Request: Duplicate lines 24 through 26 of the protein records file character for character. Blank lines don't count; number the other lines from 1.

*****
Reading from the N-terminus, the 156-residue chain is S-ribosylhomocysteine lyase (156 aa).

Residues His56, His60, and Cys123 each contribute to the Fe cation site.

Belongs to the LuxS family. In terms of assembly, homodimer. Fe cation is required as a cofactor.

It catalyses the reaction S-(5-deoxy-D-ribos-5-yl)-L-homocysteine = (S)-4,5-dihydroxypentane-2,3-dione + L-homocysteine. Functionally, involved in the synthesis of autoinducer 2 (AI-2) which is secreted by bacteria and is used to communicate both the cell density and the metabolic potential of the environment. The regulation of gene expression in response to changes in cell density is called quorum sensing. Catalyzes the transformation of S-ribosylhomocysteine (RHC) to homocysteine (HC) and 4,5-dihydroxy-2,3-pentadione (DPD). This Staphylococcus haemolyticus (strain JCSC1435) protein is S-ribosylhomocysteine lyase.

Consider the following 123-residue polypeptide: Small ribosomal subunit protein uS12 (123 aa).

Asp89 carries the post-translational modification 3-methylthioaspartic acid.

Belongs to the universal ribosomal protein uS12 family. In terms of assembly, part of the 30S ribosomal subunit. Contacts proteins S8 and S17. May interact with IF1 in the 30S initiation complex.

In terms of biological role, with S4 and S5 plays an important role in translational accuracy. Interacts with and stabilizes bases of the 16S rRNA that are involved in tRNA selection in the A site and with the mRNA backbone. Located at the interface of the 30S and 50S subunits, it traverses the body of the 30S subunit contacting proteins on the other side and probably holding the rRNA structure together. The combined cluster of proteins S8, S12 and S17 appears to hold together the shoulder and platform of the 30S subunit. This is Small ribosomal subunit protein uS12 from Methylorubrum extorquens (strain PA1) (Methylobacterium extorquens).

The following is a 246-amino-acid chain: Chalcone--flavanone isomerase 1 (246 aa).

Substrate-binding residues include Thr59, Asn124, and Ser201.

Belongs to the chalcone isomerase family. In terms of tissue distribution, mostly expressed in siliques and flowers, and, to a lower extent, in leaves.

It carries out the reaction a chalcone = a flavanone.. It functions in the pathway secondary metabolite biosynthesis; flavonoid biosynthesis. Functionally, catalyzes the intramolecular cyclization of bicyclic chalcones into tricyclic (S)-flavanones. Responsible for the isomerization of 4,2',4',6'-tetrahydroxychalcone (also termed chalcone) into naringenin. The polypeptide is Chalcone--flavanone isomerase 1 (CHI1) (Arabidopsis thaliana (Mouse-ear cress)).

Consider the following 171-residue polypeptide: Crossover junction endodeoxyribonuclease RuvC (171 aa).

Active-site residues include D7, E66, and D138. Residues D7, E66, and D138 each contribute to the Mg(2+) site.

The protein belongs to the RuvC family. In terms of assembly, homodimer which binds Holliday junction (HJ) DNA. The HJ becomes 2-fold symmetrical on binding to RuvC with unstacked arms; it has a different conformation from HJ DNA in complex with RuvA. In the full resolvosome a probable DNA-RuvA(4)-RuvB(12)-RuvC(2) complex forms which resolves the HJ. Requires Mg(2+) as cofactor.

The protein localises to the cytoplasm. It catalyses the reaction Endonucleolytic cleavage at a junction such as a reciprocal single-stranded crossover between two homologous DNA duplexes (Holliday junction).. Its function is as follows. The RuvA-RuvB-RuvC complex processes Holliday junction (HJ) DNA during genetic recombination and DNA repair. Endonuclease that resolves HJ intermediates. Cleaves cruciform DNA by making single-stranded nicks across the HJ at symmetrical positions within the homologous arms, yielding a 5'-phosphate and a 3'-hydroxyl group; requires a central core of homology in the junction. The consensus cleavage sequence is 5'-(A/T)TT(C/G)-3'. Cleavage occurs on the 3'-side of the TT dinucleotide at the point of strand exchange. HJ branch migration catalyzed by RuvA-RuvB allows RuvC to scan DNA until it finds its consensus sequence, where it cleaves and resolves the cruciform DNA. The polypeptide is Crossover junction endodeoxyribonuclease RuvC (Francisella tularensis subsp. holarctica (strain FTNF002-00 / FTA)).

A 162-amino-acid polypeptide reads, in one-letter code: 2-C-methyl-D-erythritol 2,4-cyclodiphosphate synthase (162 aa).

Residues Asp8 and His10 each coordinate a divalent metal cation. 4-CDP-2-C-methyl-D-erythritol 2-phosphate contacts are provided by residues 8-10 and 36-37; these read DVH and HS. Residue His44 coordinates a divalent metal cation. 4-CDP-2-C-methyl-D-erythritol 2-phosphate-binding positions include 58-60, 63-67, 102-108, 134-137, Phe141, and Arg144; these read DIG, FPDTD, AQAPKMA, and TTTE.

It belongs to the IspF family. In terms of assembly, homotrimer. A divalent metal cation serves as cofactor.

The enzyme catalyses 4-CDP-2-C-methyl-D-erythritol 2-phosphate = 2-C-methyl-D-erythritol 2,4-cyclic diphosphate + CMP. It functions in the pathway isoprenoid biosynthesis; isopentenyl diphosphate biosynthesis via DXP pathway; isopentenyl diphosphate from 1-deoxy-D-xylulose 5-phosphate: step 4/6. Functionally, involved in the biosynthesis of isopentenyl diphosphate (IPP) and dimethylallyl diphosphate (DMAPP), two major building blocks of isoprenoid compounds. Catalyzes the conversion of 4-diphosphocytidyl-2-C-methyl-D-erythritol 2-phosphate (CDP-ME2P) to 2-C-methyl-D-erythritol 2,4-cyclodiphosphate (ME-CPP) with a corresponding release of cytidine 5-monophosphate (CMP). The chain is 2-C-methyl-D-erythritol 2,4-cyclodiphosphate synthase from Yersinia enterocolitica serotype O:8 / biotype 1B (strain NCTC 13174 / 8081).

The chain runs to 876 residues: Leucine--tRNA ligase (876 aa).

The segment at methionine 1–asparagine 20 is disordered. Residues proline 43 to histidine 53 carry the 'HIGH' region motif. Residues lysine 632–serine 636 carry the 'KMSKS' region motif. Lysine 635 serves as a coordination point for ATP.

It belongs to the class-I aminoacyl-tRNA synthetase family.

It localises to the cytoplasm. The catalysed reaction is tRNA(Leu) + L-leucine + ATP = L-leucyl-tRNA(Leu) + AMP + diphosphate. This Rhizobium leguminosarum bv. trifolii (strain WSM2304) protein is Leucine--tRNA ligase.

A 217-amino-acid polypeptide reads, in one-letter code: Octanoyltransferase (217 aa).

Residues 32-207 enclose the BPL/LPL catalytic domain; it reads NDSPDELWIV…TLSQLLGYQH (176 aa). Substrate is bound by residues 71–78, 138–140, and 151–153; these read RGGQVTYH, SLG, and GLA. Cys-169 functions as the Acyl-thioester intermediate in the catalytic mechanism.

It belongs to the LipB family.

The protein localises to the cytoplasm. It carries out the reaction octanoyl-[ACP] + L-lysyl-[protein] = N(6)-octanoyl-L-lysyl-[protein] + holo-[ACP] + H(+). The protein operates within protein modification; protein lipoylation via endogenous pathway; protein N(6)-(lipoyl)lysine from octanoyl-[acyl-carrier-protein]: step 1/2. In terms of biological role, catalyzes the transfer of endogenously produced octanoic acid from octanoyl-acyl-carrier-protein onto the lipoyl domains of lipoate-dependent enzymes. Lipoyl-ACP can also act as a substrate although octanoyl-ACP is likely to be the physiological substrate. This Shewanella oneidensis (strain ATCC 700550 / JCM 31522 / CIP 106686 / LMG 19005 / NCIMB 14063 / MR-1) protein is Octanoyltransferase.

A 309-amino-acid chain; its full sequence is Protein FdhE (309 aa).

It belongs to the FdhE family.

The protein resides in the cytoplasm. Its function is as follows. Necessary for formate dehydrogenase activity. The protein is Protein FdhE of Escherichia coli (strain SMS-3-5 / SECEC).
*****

It localises to the cytoplasm. The catalysed reaction is tRNA(Leu) + L-leucine + ATP = L-leucyl-tRNA(Leu) + AMP + diphosphate. This Rhizobium leguminosarum bv. trifolii (strain WSM2304) protein is Leucine--tRNA ligase.

A 217-amino-acid polypeptide reads, in one-letter code: Octanoyltransferase (217 aa).

Residues 32-207 enclose the BPL/LPL catalytic domain; it reads NDSPDELWIV…TLSQLLGYQH (176 aa). Substrate is bound by residues 71–78, 138–140, and 151–153; these read RGGQVTYH, SLG, and GLA. Cys-169 functions as the Acyl-thioester intermediate in the catalytic mechanism.